- The environment in which the sealer was applied. This is a key factor, especially when applying sealers to an exterior surface. If you apply a sealer in the morning, dew can be present on the concrete. If you apply a sealer in the middle of the day, the concrete could be hot and cause issues with curing. The best time to apply a concrete sealer outside is in the late afternoon or early evening.
- The suitability for the project. Choosing the right sealer is one of the most important factors in achieving optimal life. If you apply a urethane or epoxy coating to exterior brick, expet that it will fail. If you apply a silicate sealer to stone, expect to get white crystal formation on the surface. Sealers have very specific uses and applying them outside of their suggested uses can result in sealer or coating failure.
- Not properly prepairing the surface. The surface of the concrete should be clean, dry, and properly prepaired. If a coating requires you to grind the concrete, it should be ground. If you are applying a penetrating sealer, there shouldn't be a coating down. Surface prep is very important.
Are you protected by product warranties?
No, you aren't. We have a saying in this industry: warranties aren't to protect the consumer, they are to help the manufacturer close the sale. Sounds terrible, but it is true. If you read the "fine print" on any concrete sealer warranty, you may be surprised to find out the types of hoops you need to jump through in order to get a refund, or product replacement. We went through a few different product warranties, and here are some of the things that need to be done in order to just qualify for a refund:
- Moisture tests to prove there was no moisture in the concrete during the time of application.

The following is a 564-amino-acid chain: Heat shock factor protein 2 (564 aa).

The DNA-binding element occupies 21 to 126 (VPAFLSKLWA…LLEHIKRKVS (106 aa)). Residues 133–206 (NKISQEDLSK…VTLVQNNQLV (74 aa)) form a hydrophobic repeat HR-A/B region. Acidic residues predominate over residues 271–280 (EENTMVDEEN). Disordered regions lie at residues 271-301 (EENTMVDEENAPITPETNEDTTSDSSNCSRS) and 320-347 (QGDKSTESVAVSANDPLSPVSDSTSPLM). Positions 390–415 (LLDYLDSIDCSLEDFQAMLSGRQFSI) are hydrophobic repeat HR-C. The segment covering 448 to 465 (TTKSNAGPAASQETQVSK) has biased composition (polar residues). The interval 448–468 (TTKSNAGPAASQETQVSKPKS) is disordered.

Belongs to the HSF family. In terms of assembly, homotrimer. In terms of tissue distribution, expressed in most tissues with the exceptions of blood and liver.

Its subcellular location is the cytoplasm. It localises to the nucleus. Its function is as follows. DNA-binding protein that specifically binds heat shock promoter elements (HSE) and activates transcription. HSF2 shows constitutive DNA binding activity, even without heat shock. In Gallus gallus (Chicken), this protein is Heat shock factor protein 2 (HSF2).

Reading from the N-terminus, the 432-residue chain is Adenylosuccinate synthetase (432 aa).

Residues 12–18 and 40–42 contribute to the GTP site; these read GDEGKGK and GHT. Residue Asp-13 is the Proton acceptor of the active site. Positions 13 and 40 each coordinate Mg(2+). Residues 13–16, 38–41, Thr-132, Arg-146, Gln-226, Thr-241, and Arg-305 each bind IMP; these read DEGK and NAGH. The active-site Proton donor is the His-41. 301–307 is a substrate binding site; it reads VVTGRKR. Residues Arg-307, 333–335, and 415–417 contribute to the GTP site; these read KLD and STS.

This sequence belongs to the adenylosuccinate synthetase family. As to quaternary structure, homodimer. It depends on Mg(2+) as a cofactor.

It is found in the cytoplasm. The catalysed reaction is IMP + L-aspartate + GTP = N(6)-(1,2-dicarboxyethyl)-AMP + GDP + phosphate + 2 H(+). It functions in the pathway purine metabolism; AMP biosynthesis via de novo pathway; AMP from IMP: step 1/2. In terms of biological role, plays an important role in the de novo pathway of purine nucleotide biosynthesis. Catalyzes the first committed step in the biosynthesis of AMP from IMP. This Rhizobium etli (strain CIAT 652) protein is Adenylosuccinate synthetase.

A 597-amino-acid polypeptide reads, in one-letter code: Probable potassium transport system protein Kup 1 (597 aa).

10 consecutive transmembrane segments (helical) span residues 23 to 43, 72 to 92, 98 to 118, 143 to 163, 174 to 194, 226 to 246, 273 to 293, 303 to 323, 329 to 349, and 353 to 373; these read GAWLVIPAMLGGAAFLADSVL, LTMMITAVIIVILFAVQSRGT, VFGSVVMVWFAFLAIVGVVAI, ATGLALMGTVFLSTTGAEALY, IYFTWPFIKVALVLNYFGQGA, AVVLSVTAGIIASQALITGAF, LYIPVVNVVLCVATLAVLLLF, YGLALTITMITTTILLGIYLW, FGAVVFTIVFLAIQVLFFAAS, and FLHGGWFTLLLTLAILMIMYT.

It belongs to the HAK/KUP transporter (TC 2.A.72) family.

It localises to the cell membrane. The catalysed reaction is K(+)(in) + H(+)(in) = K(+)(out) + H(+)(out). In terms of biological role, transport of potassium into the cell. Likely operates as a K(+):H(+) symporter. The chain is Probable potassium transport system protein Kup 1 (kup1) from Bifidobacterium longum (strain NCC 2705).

- Photos and videos of the concrete before being sealed, during the sealing process, and after being sealed.
- Photos proving the outside temperature during the application and cure time.
- Proof there wasn't a rain or snow storm 1-3 days before and after the sealer was applied.
- Proof the concrete was never sealed before.
- Proof you applied the correct amount of material.
- Proof of the square footage.
- Proof you hired a licensed contractor to apply the material and proof that he was qualified to apply it.
At Foundation Armor, we don't offer warranties. It isn't because the product doesn't last - customer reviews, third party testing, and certifications have proven the quality and life of our product. We don't offer warranties because we prefer to be up front in how long a concrete sealer will last, and the factors that determine the actual life. We don't just sell products, we offer solutions. We prefer to work with the customer to make sure that they choose the best product for their application, that they understand the best way to apply that product, and that they understand how to maintain their sealer. We provide real information for real-life applications, and to us, honesty is more important than labeling a product with a warranty that is impossible to cash in on.